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I've modified (in some wrong way) the file etc/sudoers in my Mac OS X 10.6.8.

For this reason I've erased the wrong line and replaced the original file. But now whenever I type sudo commands the output is:

sudo: /etc/sudoers is owned by uid 501, should be 0
Segmentation fault

A solution could be this but when I type su (and the password) the output is:

su: Sorry

How can I fix this problem?

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For the record, there is an easier way to fix this on OS X: run Disk Utility, select the volume in the sidebar, then the First Aid tab, and click Repair Disk Permissions. /etc/sudoers is one of the system files it knows the "correct" permissions for, so it'll take care of it for you.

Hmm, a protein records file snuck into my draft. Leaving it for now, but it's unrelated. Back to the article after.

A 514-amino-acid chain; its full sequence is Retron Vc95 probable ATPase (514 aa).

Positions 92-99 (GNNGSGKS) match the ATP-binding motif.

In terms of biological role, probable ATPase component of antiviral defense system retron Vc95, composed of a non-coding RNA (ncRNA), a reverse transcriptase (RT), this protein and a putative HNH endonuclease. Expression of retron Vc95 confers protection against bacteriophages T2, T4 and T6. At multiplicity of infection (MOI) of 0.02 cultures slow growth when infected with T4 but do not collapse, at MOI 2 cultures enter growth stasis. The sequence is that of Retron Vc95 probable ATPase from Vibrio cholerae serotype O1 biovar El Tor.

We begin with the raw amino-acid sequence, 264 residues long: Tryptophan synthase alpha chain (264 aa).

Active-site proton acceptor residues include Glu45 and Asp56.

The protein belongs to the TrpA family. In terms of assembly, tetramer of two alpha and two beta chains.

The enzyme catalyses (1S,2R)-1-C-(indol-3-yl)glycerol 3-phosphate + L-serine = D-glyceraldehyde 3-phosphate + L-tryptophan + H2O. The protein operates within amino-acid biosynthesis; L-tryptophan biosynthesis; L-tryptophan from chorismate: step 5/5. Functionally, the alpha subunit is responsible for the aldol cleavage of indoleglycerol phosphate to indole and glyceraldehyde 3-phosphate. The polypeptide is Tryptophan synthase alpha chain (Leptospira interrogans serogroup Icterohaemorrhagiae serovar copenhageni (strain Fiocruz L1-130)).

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Thank you for your answer. This tool take a lot of time (22 minutes in my case) but it has found a lot of errors, so +1 =) – Baduel Nov 6 '11 at 1:55
Usually, the problems permissions repair finds don't really matter; but just occasionally it'll fix something nasty (like this). p.s. thanks @Bavarious. – Gordon Davisson Nov 6 '11 at 6:37
up vote 2 down vote accepted

I've followed these steps to enabling and using the "root" user in Mac OS X.

In this way I can use the fix posted in my question.

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once root user is enabled. you can use su root to login as root rather than sudo as root – Hesky Dec 3 '13 at 2:11

You'll need to login as root directly, or boot into a root console, in order to change the ownership of the /etc/sudoers file.

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How can I login as root? – Baduel Nov 5 '11 at 18:04
Just type: su – Macmade Nov 5 '11 at 18:05
The same way you login in as any other user. (If you have automatic login and no manual login method, you'll have to boot into a root console.) – David Schwartz Nov 5 '11 at 18:05
@Macmade if I type su I've the problem in the question. David, How can I boot into a root console? – Baduel Nov 5 '11 at 18:09

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